After years of seeing their vineyards diminish due to declining consumer demand, Spain's Sherry producers have found balance, according to the head of the region's trade council.
Sherry sales fell once more in the fortified wine category’s largest export market, the UK, in 2013, down 6% in volume and 3% in value versus 2012.
‘I couldn’t believe it after the events we did,’ said Beltran Domecq (pictured), president of the CRDO Jerez-Xérès-Sherry & Manzanilla-Sanlúcar de Barrameda.
But, his optimism for the sector is undimmed. ‘I feel very optimistic,’ he told Decanter.com in London this week.
‘The sector has come to a moment where we have balance. We have had a long problem of excess production since the mid-1970s. [But] the vineyard area has shrunk from 22,000ha at its 70s peak to 7,000ha in 2014.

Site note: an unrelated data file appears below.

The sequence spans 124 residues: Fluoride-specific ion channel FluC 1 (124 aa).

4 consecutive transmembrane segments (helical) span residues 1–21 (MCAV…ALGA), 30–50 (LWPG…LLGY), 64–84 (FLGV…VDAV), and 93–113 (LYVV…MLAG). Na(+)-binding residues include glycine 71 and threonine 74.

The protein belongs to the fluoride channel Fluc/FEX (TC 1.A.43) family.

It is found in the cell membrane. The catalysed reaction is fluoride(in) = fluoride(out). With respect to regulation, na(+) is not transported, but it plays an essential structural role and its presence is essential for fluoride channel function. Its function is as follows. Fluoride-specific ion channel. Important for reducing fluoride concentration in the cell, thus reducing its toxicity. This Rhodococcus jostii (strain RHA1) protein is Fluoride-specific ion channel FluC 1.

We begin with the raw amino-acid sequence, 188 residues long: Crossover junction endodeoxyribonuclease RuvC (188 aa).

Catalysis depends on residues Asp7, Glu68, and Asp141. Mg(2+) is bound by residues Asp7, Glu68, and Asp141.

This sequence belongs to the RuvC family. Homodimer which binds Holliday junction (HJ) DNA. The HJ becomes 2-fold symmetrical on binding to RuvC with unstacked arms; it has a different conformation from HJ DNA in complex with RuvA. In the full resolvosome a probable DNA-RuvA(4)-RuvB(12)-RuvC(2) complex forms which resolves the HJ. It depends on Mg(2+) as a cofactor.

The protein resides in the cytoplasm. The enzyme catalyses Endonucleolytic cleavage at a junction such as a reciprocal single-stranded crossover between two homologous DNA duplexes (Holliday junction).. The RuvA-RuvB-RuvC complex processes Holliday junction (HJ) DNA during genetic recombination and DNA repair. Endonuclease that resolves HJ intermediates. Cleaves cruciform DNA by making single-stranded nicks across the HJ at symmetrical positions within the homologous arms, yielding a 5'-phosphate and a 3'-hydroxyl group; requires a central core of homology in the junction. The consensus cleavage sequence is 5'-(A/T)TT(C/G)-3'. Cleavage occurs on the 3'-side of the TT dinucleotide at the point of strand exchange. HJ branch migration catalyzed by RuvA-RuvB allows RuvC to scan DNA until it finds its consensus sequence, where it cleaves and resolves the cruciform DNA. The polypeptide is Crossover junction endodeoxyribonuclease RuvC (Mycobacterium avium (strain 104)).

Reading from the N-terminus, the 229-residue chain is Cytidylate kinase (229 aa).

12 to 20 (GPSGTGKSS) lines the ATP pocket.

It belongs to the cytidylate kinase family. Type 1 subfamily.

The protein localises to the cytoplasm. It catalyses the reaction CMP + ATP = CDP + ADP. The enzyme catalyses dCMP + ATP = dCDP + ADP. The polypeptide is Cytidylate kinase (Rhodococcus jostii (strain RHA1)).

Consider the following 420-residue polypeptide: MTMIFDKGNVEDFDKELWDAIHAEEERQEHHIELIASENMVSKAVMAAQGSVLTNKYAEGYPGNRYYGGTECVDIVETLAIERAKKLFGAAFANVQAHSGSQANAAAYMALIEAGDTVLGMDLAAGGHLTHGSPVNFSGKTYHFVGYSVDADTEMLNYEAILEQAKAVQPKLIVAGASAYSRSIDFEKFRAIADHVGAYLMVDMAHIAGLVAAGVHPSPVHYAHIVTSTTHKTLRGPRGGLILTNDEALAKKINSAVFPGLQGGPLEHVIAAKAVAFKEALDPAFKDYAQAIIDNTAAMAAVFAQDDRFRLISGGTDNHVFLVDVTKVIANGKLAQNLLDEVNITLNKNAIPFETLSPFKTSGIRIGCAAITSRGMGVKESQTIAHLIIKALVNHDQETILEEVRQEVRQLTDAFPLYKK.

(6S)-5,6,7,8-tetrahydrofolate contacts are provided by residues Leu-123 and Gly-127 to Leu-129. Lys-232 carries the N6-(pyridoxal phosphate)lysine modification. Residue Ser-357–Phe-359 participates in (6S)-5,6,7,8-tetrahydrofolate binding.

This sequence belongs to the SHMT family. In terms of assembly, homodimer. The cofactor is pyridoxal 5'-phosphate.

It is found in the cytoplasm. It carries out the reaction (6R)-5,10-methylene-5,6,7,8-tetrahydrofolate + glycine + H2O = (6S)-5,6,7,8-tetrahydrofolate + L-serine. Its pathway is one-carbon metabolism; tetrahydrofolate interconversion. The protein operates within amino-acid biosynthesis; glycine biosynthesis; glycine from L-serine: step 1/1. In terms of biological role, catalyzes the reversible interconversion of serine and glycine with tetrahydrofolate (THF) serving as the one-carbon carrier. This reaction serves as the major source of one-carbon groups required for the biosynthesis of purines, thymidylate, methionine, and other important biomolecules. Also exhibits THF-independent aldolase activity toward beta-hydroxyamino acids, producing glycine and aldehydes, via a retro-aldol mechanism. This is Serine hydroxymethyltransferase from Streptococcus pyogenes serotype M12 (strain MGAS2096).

‘I think it will stay at 7,000 and if things go well, it will slowly increase, but on a quality message. We have an adequate surface of vineyards to produce what can be sold and vineyard owners are making money. This has been happening over the last three years.’
According to Domecq, bodegas have around four years worth of stock in their cellars. ‘That’s exactly where we should be, because the average ageing is four years. Before, bodegas had much more stock.’
Domecq believes the approachable style of cream should appeal to younger drinkers who can progress to more complex styles.
To emphasise the quality message, Domecq pointed to en rama – Fino and Manzanilla sherries that have undergone fewer stabilisation steps before bottling. ‘They have undergone some stabilisation otherwise they would be unstable and hazy,’ Domecq said.
Written by Lucy Britner